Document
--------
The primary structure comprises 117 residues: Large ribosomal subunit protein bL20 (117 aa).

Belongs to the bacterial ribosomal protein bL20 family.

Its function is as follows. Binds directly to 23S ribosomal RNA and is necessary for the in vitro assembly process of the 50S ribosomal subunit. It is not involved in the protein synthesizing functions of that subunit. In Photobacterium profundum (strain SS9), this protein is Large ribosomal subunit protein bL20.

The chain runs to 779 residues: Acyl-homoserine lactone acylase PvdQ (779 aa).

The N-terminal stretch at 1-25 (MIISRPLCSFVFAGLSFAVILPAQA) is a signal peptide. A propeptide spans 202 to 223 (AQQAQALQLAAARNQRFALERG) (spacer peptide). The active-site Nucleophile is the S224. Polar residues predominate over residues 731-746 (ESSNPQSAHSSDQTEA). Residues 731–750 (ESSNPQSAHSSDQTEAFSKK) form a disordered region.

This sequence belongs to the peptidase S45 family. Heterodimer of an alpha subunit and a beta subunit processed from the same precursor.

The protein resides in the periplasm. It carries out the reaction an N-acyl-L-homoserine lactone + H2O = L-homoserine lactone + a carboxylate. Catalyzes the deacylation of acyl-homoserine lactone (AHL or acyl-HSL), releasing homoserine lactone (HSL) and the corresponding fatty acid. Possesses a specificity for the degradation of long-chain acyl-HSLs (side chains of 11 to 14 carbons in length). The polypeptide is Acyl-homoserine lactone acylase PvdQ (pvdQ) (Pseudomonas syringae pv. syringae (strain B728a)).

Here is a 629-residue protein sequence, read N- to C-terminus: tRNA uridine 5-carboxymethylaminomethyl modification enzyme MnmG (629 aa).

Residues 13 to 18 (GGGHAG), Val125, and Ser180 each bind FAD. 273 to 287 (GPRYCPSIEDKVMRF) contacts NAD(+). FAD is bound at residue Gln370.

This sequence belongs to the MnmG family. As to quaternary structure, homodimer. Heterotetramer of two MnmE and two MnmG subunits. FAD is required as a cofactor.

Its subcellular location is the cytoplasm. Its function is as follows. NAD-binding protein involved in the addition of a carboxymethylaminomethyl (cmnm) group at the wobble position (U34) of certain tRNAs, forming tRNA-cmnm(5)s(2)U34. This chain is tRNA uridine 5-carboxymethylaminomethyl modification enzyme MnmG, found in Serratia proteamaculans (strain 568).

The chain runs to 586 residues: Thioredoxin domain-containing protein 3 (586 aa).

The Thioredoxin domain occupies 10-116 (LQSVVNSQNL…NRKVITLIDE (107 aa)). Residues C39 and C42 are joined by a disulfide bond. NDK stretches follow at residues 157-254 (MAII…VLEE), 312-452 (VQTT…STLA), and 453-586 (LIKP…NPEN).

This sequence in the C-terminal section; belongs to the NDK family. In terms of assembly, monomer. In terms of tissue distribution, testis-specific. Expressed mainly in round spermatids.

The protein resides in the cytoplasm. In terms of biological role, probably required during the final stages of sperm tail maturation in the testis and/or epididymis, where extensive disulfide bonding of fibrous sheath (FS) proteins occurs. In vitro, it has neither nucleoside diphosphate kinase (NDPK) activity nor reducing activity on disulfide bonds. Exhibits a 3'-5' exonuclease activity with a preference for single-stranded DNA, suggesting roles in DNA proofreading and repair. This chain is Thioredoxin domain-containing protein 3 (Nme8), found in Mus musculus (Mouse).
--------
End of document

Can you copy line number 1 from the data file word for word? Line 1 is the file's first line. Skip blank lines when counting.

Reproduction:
The primary structure comprises 117 residues: Large ribosomal subunit protein bL20 (117 aa).